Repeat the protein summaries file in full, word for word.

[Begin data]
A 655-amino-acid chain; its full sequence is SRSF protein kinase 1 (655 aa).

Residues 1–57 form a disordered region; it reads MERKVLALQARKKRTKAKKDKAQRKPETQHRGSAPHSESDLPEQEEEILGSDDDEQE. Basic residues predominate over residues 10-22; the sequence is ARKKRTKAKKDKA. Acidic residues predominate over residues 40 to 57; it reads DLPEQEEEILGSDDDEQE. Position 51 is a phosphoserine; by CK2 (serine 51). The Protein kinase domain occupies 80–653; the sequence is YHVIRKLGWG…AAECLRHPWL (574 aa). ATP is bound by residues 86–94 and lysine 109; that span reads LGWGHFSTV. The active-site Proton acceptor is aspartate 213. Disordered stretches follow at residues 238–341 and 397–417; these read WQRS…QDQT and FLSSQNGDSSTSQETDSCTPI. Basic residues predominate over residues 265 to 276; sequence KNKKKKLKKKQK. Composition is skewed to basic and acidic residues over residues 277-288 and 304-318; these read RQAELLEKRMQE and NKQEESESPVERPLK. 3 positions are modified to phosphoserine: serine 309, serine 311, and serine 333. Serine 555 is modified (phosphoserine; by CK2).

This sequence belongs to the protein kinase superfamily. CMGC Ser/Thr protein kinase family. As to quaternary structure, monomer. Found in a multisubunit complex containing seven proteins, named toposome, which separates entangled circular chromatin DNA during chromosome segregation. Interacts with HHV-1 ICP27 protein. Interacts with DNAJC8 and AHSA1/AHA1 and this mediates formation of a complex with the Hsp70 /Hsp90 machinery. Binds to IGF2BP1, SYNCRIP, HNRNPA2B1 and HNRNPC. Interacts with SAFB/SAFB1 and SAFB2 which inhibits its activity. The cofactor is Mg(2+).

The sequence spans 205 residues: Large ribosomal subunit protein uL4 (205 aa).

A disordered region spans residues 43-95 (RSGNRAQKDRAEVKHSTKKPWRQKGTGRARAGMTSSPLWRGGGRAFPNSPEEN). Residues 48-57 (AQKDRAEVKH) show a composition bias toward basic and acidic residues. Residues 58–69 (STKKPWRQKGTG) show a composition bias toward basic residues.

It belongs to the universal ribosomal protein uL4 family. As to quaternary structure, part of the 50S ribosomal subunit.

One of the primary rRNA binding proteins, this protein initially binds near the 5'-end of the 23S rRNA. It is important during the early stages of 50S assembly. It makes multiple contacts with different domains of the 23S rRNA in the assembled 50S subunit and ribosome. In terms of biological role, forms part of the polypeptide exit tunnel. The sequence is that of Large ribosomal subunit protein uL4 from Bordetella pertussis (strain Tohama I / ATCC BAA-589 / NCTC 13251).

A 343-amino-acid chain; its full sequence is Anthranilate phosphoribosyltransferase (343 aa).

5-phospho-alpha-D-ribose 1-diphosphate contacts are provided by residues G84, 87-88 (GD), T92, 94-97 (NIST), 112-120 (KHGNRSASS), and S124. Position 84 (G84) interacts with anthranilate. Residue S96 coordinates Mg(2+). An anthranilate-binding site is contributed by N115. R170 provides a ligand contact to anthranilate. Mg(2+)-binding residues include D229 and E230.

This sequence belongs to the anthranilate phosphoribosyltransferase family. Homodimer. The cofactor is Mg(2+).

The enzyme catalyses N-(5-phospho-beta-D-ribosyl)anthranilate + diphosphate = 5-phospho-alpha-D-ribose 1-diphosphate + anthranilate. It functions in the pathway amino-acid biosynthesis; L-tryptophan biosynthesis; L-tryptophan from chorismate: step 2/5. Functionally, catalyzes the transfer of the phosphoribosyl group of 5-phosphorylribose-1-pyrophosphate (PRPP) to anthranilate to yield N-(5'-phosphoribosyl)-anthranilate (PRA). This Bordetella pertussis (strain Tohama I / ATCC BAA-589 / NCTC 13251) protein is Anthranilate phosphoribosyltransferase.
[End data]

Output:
A 655-amino-acid chain; its full sequence is SRSF protein kinase 1 (655 aa).

Residues 1–57 form a disordered region; it reads MERKVLALQARKKRTKAKKDKAQRKPETQHRGSAPHSESDLPEQEEEILGSDDDEQE. Basic residues predominate over residues 10-22; the sequence is ARKKRTKAKKDKA. Acidic residues predominate over residues 40 to 57; it reads DLPEQEEEILGSDDDEQE. Position 51 is a phosphoserine; by CK2 (serine 51). The Protein kinase domain occupies 80–653; the sequence is YHVIRKLGWG…AAECLRHPWL (574 aa). ATP is bound by residues 86–94 and lysine 109; that span reads LGWGHFSTV. The active-site Proton acceptor is aspartate 213. Disordered stretches follow at residues 238–341 and 397–417; these read WQRS…QDQT and FLSSQNGDSSTSQETDSCTPI. Basic residues predominate over residues 265 to 276; sequence KNKKKKLKKKQK. Composition is skewed to basic and acidic residues over residues 277-288 and 304-318; these read RQAELLEKRMQE and NKQEESESPVERPLK. 3 positions are modified to phosphoserine: serine 309, serine 311, and serine 333. Serine 555 is modified (phosphoserine; by CK2).

This sequence belongs to the protein kinase superfamily. CMGC Ser/Thr protein kinase family. As to quaternary structure, monomer. Found in a multisubunit complex containing seven proteins, named toposome, which separates entangled circular chromatin DNA during chromosome segregation. Interacts with HHV-1 ICP27 protein. Interacts with DNAJC8 and AHSA1/AHA1 and this mediates formation of a complex with the Hsp70 /Hsp90 machinery. Binds to IGF2BP1, SYNCRIP, HNRNPA2B1 and HNRNPC. Interacts with SAFB/SAFB1 and SAFB2 which inhibits its activity. The cofactor is Mg(2+).

The sequence spans 205 residues: Large ribosomal subunit protein uL4 (205 aa).

A disordered region spans residues 43-95 (RSGNRAQKDRAEVKHSTKKPWRQKGTGRARAGMTSSPLWRGGGRAFPNSPEEN). Residues 48-57 (AQKDRAEVKH) show a composition bias toward basic and acidic residues. Residues 58–69 (STKKPWRQKGTG) show a composition bias toward basic residues.

It belongs to the universal ribosomal protein uL4 family. As to quaternary structure, part of the 50S ribosomal subunit.

One of the primary rRNA binding proteins, this protein initially binds near the 5'-end of the 23S rRNA. It is important during the early stages of 50S assembly. It makes multiple contacts with different domains of the 23S rRNA in the assembled 50S subunit and ribosome. In terms of biological role, forms part of the polypeptide exit tunnel. The sequence is that of Large ribosomal subunit protein uL4 from Bordetella pertussis (strain Tohama I / ATCC BAA-589 / NCTC 13251).

A 343-amino-acid chain; its full sequence is Anthranilate phosphoribosyltransferase (343 aa).

5-phospho-alpha-D-ribose 1-diphosphate contacts are provided by residues G84, 87-88 (GD), T92, 94-97 (NIST), 112-120 (KHGNRSASS), and S124. Position 84 (G84) interacts with anthranilate. Residue S96 coordinates Mg(2+). An anthranilate-binding site is contributed by N115. R170 provides a ligand contact to anthranilate. Mg(2+)-binding residues include D229 and E230.

This sequence belongs to the anthranilate phosphoribosyltransferase family. Homodimer. The cofactor is Mg(2+).

The enzyme catalyses N-(5-phospho-beta-D-ribosyl)anthranilate + diphosphate = 5-phospho-alpha-D-ribose 1-diphosphate + anthranilate. It functions in the pathway amino-acid biosynthesis; L-tryptophan biosynthesis; L-tryptophan from chorismate: step 2/5. Functionally, catalyzes the transfer of the phosphoribosyl group of 5-phosphorylribose-1-pyrophosphate (PRPP) to anthranilate to yield N-(5'-phosphoribosyl)-anthranilate (PRA). This Bordetella pertussis (strain Tohama I / ATCC BAA-589 / NCTC 13251) protein is Anthranilate phosphoribosyltransferase.